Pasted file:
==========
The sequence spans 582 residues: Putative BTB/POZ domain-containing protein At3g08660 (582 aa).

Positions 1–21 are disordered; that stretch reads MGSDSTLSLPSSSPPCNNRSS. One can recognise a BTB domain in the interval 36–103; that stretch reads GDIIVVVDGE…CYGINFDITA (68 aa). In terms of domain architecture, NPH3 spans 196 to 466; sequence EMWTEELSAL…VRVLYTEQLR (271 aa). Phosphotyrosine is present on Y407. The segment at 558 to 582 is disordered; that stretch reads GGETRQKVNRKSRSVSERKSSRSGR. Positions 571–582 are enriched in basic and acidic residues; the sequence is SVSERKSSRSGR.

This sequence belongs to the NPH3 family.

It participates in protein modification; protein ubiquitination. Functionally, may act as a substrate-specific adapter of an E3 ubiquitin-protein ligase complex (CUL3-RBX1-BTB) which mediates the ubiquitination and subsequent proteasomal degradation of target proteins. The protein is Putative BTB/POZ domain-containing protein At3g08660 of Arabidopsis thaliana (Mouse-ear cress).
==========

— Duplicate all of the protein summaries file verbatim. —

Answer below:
The sequence spans 582 residues: Putative BTB/POZ domain-containing protein At3g08660 (582 aa).

Positions 1–21 are disordered; that stretch reads MGSDSTLSLPSSSPPCNNRSS. One can recognise a BTB domain in the interval 36–103; that stretch reads GDIIVVVDGE…CYGINFDITA (68 aa). In terms of domain architecture, NPH3 spans 196 to 466; sequence EMWTEELSAL…VRVLYTEQLR (271 aa). Phosphotyrosine is present on Y407. The segment at 558 to 582 is disordered; that stretch reads GGETRQKVNRKSRSVSERKSSRSGR. Positions 571–582 are enriched in basic and acidic residues; the sequence is SVSERKSSRSGR.

This sequence belongs to the NPH3 family.

It participates in protein modification; protein ubiquitination. Functionally, may act as a substrate-specific adapter of an E3 ubiquitin-protein ligase complex (CUL3-RBX1-BTB) which mediates the ubiquitination and subsequent proteasomal degradation of target proteins. The protein is Putative BTB/POZ domain-containing protein At3g08660 of Arabidopsis thaliana (Mouse-ear cress).